Journal of Threatened Taxa | www.threatenedtaxa.org | 26 August 2022 | 14(8): 21749–21750
ISSN 0974-7907 (Online) | ISSN 0974-7893 (Print)
#8021 | Received 18 May 2022 | Final received 07 July 2022 | Finally accepted 23 July 2022
First report of the mymarid genus Proarescon Huber (Hymenoptera: Chalcidoidea: Mymaridae) from India
Ayyavu Athithya 1 & Sagadai Manickavasagam 2
1,2 Parasitoid Taxonomy and Biocontrol laboratory, Department of Entomology, Faculty of Agriculture, Annamalai University, Chidambaram, Tamil Nadu 608002, India.
1 firstname.lastname@example.org (corresponding author), 2 email@example.com
Members of the family Mymaridae are called fairyflies and are generally egg parasitoids (except two species) attacking eggs of agriculturally important insects (for details refer Huber (1986) & Huber et al. (2006)). This family is represented by 1,490 described species under 119 genera globally (Noyes 2019) of which only 39 genera and 232 species are known from India (Athithya & Manickavasagam 2022a). Surveys are being conducted across India to locate other mymarid fauna reported elsewhere but not from India. One such survey uncovered Proarescon primitivus (Huber) which is being reported here for the first time from India.
Since 2010, we have been conducting surveys specifically for recovering chalcidoid parasitoids from Western Ghats of Kerala state. Parasitoids were collected using yellow pan traps and pitfall traps and mymarids were sorted out and stored in 70% alcohol at -20 0C. Mymarids were subsequently diagnosed after dissection following Noyes (1982) and Huber (2015). After mounting, images of the mounted parts were captured using a DMC 2900 camera linked to a Leica DM750 phase contrast microscope. The united Zip software was used to obtain stacked images which were further processed using Adobe Photoshop version 7.0.
Proarescon primitivus (Huber) (Image 1a–d): (Type species: Borneomymar primitivum Huber, 2002). Later primitivum was transferred from Borneomymar to a new genus Proarescon by Huber (2017) and the species was named as P. primitivus. Members belonging to the genus Proarescon (Huber) can be diagnosed using the characters: 1. Funicle 8-segmented; 2. clava entire and gradually narrowing apically to a point (Image 1b); 3. Fore wing microtrichia more densely spaced except for an oval area along posterior margin (Image 1c,d).
Proarescon is represented only by two species globally (P. primitivus and P. similis Huber, 2017) of which the species in study belongs to P. primitivus that can be diagnosed using the characters: clava 3.3 times as long as wide, with ventral margin almost straight, cubital line in fore wing extending proximally almost to level of proximal macrochaeta (Image 1a).
Material examined: 08.v.2019, two females with Entomology Department, Annamalai University (EDAU/Mym41/2022). One female on slide under five coverslips, another female on slide under two cover slips, labelled, India: Kerala, Western Ghats (10.77N; 77.06E), pitfall trap, forest floor, coll. Prasanth.
Distribution: India (new record); Indonesia (Huber 2002) and Thailand (Huber 2017).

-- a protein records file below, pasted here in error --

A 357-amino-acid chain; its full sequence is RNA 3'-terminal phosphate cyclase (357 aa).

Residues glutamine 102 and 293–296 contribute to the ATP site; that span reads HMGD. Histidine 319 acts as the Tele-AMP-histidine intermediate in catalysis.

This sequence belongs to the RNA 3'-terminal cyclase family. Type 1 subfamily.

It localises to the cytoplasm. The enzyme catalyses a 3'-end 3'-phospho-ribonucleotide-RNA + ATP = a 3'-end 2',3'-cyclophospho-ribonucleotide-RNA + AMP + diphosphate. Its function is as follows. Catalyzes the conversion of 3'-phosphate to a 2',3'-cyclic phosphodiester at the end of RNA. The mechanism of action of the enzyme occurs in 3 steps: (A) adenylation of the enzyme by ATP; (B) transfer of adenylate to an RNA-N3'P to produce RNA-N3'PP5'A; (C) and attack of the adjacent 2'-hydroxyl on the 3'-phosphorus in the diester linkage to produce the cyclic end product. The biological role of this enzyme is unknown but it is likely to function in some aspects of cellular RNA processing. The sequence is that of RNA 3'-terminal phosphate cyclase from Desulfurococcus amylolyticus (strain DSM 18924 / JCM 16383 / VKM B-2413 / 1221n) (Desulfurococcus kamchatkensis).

Recently Athithya & Manickavasagam (2022b) proposed a key to diagnose the generic group initially, followed by diagnosing the particular genus within that generic group to reduce misidentification. In this key, Proarescon fits in Arescon group of genera under couplet 4. Now this genus group is known by two genera (Arescon and Proarescon). However, Proarescon can be differentiated from Arescon as shown in generic diagnosis (in Arescon, funicle 6-segmented, clava entire but not narrowing to a pointed apex and fore wing microtrichia bare to densely setose but without a specific oval area in the posterior margin).
Athithya, A. & S. Manickavasagam (2022a). Checklist of Indian fairyfly (Hymenoptera: Mymaridae) parasitoids: An update. Uttar Pradesh Journal of Zoology 43(5): 14–38.
Athithya, A. & S. Manickavasagam (2022b). Present status and key to Indian fairyfly genera (Hymenoptera: Mymaridae). Uttar Pradesh Journal of Zoology 43(1): 60–70.
Huber, J.T. (1986). Systematics, biology, and hosts of the Mymaridae and Mymarommatidae (Insecta: Hymenoptera). Entomography 4: 185–243.
Huber, J.T. (2002). The basal lineages of Mymaridae (Hymenoptera) and description of a new genus, Borneomymar. Parasitic wasps: evolution, systematics, biodiversity and biological control. International symposium: “Parasitc Hymenoptera: Taxonomy and Biological Control”, pp. 44–53.
Huber, J.T. (2015). World reclassification of the Gonatocerus group of genera (Hymenoptera: Mymaridae). Zootaxa 3967: 1–184. https://doi.org/10.11646/zootaxa.3967.1.1
Huber, J.T. (2017). Eustochomorpha Girault, Neotriadomerus gen. n., and Proarescon gen. n., (Hymenoptera, Mymaridae), early extant lineages in evolution of the family. Journal of Hymenoptera Research 57: 1–87. https://doi.org/10.3897/jhr.57.12892
Huber, J.T., Z. Mendel, A. Protasov & J. La Salle (2006). Two new Australian species of Stethynium (Hymenoptera: Mymaridae), larval parasitoids of Ophelimus maskelli (Ashmead) (Hymenoptera: Eulophidae) on Eucalyptus. Journal of Natural History 40: 1909–1921.
Noyes, J.S. (1982). Collecting and preserving chalcid wasps (Hymenoptera: Chalcidoidea). Journal of Natural History 16: 315–334.
Noyes, J.S. (2019). Universal Chalcidoidea Database. Worldwide Web electronic Publication. www.nhm.ac.uk/entomology/chalcidoids/index.html. Accessed on 20 November 2021.